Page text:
DOJ Appealing Judge’s Approval of AT&T’s Acquisition of Time Warner

In a surprise, the Justice Department is set to appeal a recent federal judge’s decision greenlighting AT&T’s $85 billion acquisition of Time Warner, including Warner Bros., Turner and HBO.

In a court document filed July 12, the DOJ appears to be acting on its initial disappointment last month after U.S. District Court Judge Richard Leon ruled the government had failed to meet its burden to establish that the merger was anti-competitive and would hurt consumers.

Some critics contend much of government’s resolve around thwarting the deal revolved around President Donald Trump’s public dislike of CNN, which is owned and operated by Turner. During the 2016 campaign, Trump argued the transaction would be bad for consumers.

While the DOJ had no objection to the closing of the merger following Leon’s decision, it still left open the possibility of a future appeal.

Regardless, repercussions to the DOJ decision could impact Comcast and Disney’s attempt to purchase 20thCentury Fox Film and other 21stCentury Fox assets, including U.K. satellite TV operator Sky.

Indeed, Comcast’s $65 billion offer for Fox assets and separate $34 billion bid for Sky hinged upon Leon’s decision and the DOJ’s subsequent response.

News of the appeal sent AT&T shares down 1% in after-market trading.

 

Changes at Disney Accelerate as New Digital Streaming Service, Fox Acquisition Loom

Walt Disney Co. is shuffling executives and shuttering animation division Disneytoon Studios, based in Glendale, as it sets up for major changes at the company.

Disney is in the final stages of a possible acquisition of Fox, with shareholders scheduled to vote on the merger July 27. The company is also planning to bow a Disney streaming service next year to compete with the likes of Netflix and Amazon Prime.

Last week, the company placed film marketing president Ricky Strauss in charge of content and marketing for its streaming service. He will handle original film and TV series for the new service. Strauss reports to Kevin Mayer, installed in March as head of Disney’s direct-to-consumer unit. Among Mayer’s duties are leading the ESPN+ streaming service launched this year and the company’s stake in Hulu. Asad Ayaz will take over Strauss’s former role as studio marketing president. Also, theatrical distribution chief Cathleen Taff was upped to president from EVP.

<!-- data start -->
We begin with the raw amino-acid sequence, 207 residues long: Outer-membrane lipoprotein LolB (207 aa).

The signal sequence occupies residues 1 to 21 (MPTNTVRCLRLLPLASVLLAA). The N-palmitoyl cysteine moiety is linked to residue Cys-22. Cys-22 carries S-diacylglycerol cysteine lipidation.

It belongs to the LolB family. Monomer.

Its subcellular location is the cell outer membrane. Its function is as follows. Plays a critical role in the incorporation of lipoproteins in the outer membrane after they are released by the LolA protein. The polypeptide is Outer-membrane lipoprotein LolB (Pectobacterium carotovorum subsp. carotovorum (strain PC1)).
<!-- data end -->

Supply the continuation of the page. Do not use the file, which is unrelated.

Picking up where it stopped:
Last week was also a fadeout for Disneytoon Studios, which was known for direct-to-video sequels to The Little Mermaid, Mulan and other Disney classics; the “Fairies” DTV series featuring the Tinker Bell character; and theatrical forays such as Planes: Fire and Rescue.

“After much consideration, we have made the decision to end production activity and close Disneytoon Studios,” a Disney spokesperson said in a statement. The closure, first reported by Indiewire, is expected to result in the loss of an estimated 75 staff positions.

Animation veteran John Lasseter, who spearheaded Disneytoon Studios, was replaced by Pete Docter and Jennifer Lee on the creative team this month after acknowledging a pattern of inappropriate conduct with employees.

Fox/Disney Cite Hulu in Arguments Against Comcast Bid

NEWS ANALYSIS — Apparently, 21st Century Fox and The Walt Disney Co. really don’t want Comcast to buy the former’s 20th Century Film and British satellite TV operator Sky businesses no matter how many billions the cabler puts on the table.

Fox, which is run by Rupert Murdoch and his son Lachlan — in a regulatory filing — said Comcast’s $65 billion all-cash offer faces too many regulatory hurdles. Instead, it believes Disney’s competing $71 billion cash/stock bid poses fewer risks.

“While a potential Disney transaction was likely to receive required regulatory approvals and ultimately be consummated, a strategic transaction with Comcast continued to carry higher regulatory risk leading to the possibility of significant delay in the receipt of merger consideration as well as the risk of an inability to consummate the transactions,” the company said in the filing.

However, Comcast made its offer for Fox the day after a federal judge rejected similar antitrust issues and ruled in favor of AT&T’s $85 billion merger with Time Warner.

Included in the competing Disney/Comcast offers is controlling interest in Hulu, the money-losing SVOD service and adjunct online TV platform. Both Disney and Comcast would have 60% control of Hulu should either consummate the deal. Currently each company (along with Fox) has a 30% stake, with AT&T’s WarnerMedia owning 10%.

Hulu was a key issue to regulators when Comcast acquired NBC Universal in 2011. The DOJ at the time worried so much that Comcast could thwart rollout of over-the-top video that it mandated the company “relinquish its management rights in Hulu,” among other provisions. It also ordered Comcast make NBC Universal content available to Hulu “that is comparable” to the programming Hulu obtains from Disney and News Corp. (now 21st Century Fox).

Indeed, in a June 20 investor call, Disney CEO Bob Iger reiterated those concerns.

“What is also clear to us is that in the vertical concentration issues that I’ve talked about, this is a great concern to the DOJ,” said Iger.

With the OTT video ecosystem no longer in its infancy (hello, Netflix and Amazon Prime Video!), and Disney planning to roll out its own branded SVOD service in 2019, Fox contends regulators would have fewer issues with Disney controlling Hulu.

Which is precisely why the issue is moot, according to Rich Greenfield, media analyst with BTIG Research.

“Given that Hulu has been dwarfed by Netflix and Amazon on the SVOD front and trails well-behind other virtual MVPDs such as Sling and DirecTV Now, we find it difficult to imagine why greater Hulu ownership by Comcast would concern the DOJ in 2018,” Greenfield wrote in a June 26 note.

The analyst believes Comcast not only has the financial resources to top Disney’s offer, but smoother regulatory path as well.

“We continue to believe that if the DOJ is worried about reduced competition and higher consumer prices, with less choice in bundles, Disney/Fox is far more concerning than Comcast/Fox,” Greenfield wrote.

 

Iger: Disney Has Smoother Path Than Comcast Closing Fox Acquisition

NEWS ANALYSIS — When it comes to mega corporate mergers, regulatory muster is just as important as money.

Speaking (along with CFO Christine McCarthy) June 20 on the analysts call to discuss Disney’s enhanced $71.3 billion offer for 20th Century Fox Film, CEO Bob Iger said he believes his company has more insight with federal regulators than rival Comcast, which has a competing $61 billion offer on the table for Fox and British satellite TV operator Sky Plc., among other assets.